James Hillman had been trading in this region for 10 years prior to the first survey Moses Cleaveland made in 1796. Initially, he had worked as a pack-horse man for a Pittsburgh firm that shipped goods from Pittsburgh to Detroit; then, he went into business for himself trading with the Native Americans. Coming down the Mahoning one evening in 1796, he saw a wisp of smoke and landed to investigate. He found John Young and a companion, Alfred Wolcott, who had come to inspect the land that Young wanted to purchase. John Young persuaded Hillman to accept 6 acres of land in exchange for his efforts toward settling the township. Hillman, who has been call 'Jim Bowie, Kit Carson and Davy Crockett all in one' was the right man for the job. Young stayed in the township for about six years and returned to Whitestown, New York; Hillman remained. While the town was named for Young, it was settled by Hillman.
Two young men who worked with Young's surveyor discovered the falls at Mill Creek. They quickly realized the potential of this find and attempted to buy the rights to the land - prompting John Young to investigate. The contract for purchase included a provision that guaranteed the construction of a sawmill and a gristmill in the following 18 months. So, Youngstown became the site of the first mills in the Western Reserve and, those were the first industries of Youngstown.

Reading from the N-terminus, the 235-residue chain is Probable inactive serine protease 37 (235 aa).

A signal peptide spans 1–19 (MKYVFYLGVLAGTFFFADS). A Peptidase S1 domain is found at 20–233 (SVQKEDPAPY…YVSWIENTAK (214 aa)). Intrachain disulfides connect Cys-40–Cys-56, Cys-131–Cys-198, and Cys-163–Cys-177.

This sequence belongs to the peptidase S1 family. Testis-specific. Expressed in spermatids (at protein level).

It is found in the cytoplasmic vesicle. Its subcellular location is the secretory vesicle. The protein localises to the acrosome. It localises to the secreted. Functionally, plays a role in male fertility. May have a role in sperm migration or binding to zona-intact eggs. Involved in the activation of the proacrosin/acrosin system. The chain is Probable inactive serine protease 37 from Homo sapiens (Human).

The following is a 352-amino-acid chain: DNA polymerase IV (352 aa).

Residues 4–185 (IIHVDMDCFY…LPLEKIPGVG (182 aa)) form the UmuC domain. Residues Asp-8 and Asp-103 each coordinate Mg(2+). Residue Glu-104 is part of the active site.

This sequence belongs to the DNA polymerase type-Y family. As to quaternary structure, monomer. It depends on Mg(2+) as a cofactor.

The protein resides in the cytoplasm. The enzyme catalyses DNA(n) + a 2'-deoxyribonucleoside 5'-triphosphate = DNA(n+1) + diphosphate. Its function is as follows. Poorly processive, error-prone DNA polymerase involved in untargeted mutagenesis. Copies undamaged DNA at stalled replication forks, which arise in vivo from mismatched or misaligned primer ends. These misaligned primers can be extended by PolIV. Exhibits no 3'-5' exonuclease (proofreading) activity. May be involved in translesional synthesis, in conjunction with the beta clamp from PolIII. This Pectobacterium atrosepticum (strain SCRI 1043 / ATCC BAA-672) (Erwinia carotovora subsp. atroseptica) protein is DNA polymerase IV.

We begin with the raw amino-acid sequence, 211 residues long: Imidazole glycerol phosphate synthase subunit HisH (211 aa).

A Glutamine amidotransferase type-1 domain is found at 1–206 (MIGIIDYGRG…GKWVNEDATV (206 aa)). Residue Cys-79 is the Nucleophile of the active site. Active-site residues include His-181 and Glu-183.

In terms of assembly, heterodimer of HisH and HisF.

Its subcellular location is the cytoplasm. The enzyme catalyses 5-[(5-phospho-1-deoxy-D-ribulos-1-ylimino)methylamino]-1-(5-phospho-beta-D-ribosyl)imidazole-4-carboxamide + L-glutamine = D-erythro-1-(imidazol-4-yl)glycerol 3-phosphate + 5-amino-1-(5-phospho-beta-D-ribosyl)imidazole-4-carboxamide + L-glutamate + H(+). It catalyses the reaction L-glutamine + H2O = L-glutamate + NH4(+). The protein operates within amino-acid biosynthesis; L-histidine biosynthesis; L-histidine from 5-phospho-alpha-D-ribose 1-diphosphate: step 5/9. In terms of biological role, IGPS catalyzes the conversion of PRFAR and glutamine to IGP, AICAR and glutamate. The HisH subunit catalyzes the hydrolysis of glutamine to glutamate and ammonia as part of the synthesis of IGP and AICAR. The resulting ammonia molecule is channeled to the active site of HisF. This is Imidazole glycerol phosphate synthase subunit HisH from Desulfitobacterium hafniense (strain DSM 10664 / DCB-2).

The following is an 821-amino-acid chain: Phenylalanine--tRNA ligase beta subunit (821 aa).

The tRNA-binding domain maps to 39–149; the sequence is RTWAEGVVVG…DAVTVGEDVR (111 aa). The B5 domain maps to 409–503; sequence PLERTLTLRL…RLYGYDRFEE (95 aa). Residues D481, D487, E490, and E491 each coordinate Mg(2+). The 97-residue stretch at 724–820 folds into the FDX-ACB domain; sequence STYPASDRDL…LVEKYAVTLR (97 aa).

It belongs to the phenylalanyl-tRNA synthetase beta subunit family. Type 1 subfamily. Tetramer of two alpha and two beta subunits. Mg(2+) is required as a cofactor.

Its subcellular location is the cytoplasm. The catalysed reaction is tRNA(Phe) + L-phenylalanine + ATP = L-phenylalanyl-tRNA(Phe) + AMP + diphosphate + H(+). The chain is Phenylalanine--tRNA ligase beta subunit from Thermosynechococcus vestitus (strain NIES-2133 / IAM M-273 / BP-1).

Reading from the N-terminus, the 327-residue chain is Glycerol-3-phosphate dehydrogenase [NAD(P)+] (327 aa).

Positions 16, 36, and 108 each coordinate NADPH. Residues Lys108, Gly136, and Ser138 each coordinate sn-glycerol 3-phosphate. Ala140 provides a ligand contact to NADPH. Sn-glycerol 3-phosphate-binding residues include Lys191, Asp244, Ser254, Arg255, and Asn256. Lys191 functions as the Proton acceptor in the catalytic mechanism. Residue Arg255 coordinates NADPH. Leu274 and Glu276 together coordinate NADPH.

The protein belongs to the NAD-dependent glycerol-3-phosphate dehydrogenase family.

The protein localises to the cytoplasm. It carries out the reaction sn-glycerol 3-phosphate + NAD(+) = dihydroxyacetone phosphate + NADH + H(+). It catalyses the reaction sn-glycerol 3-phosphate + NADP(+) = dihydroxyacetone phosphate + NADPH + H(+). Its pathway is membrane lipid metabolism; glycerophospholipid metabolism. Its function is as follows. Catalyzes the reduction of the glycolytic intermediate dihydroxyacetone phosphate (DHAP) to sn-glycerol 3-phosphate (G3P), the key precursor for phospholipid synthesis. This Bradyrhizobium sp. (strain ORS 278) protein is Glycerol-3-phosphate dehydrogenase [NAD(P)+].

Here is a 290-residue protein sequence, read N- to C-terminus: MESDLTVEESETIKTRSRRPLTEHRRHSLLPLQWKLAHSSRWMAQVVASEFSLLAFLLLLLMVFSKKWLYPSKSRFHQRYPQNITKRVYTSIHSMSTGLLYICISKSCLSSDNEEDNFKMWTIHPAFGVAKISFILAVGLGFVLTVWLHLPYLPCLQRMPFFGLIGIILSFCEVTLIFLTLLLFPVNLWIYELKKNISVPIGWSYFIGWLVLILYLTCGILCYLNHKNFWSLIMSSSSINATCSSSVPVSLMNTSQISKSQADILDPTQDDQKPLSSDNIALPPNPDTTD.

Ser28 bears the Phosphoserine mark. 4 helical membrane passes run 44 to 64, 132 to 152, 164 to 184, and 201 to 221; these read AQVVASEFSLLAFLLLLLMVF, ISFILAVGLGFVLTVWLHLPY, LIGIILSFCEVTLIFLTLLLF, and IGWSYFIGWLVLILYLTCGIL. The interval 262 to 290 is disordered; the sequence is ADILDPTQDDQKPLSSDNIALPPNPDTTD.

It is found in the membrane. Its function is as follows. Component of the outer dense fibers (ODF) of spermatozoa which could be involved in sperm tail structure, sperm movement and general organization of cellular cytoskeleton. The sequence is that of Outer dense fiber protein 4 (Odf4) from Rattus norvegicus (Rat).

The secret of this area's early prosperity was its proximity to Pittsburgh and Ohio River traffic. Because of Youngstown's location on the Mahoning River - with easy access to the Ohio River - it was more closely geared to Pittsburgh and the iron ore of western Pennsylvania than to the Western Reserve. Indeed, for many years, it was the most difficult of the Ohio cities to reach from the center of the state. Then, surveys showed that the Mahoning Valley could be readily joined to the Ohio-Erie Canal by digging a canal from Akron, to Newton Falls, Leavittsburg, Warren, Niles and Youngstown. This canal was the Pennsylvania-Ohio Canal. Its effect on the nation's economy was the introduction of coal to households, shops and industries. In 1833, over 49,000 bushels of coal were transported via the canal to Cleveland; in 1844, there were over half a million bushels and over a million after the opening of the Brier Hill Mine (owned by David Tod).
No story of Youngstown could be told without telling of David Tod. David Tod, US Minister to Brazil and governor of Ohio, was the man who "imprinted on Youngstown the industrial pattern" that it retained for almost 100 years. He bought back his family farm in Brier Hill - where he could sit on his front porch and view the stacks of furnaces he operated. He had opened the local coal veins; shipped the coal to Cleveland and promoted its value. He had pressed for the construction of the Cleveland and Mahoning Railroad (of which he was president.) He encouraged iron and steel manufacture, opening three blast furnaces at Brier Hill.